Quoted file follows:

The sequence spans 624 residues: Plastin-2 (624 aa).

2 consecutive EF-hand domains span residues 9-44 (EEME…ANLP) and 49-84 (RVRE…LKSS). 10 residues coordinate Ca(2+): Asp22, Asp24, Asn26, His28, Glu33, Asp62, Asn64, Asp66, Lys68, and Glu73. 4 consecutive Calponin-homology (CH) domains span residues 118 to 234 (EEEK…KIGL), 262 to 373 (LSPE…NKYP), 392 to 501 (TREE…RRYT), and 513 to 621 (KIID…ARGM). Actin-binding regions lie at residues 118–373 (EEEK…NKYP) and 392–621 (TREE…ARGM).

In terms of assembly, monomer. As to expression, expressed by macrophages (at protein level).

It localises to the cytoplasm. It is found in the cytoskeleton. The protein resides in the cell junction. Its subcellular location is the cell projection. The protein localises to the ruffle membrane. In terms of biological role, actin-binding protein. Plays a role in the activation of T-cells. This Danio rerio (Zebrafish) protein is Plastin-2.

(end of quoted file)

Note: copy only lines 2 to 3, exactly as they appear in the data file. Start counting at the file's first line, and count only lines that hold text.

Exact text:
2 consecutive EF-hand domains span residues 9-44 (EEME…ANLP) and 49-84 (RVRE…LKSS). 10 residues coordinate Ca(2+): Asp22, Asp24, Asn26, His28, Glu33, Asp62, Asn64, Asp66, Lys68, and Glu73. 4 consecutive Calponin-homology (CH) domains span residues 118 to 234 (EEEK…KIGL), 262 to 373 (LSPE…NKYP), 392 to 501 (TREE…RRYT), and 513 to 621 (KIID…ARGM). Actin-binding regions lie at residues 118–373 (EEEK…NKYP) and 392–621 (TREE…ARGM).

In terms of assembly, monomer. As to expression, expressed by macrophages (at protein level).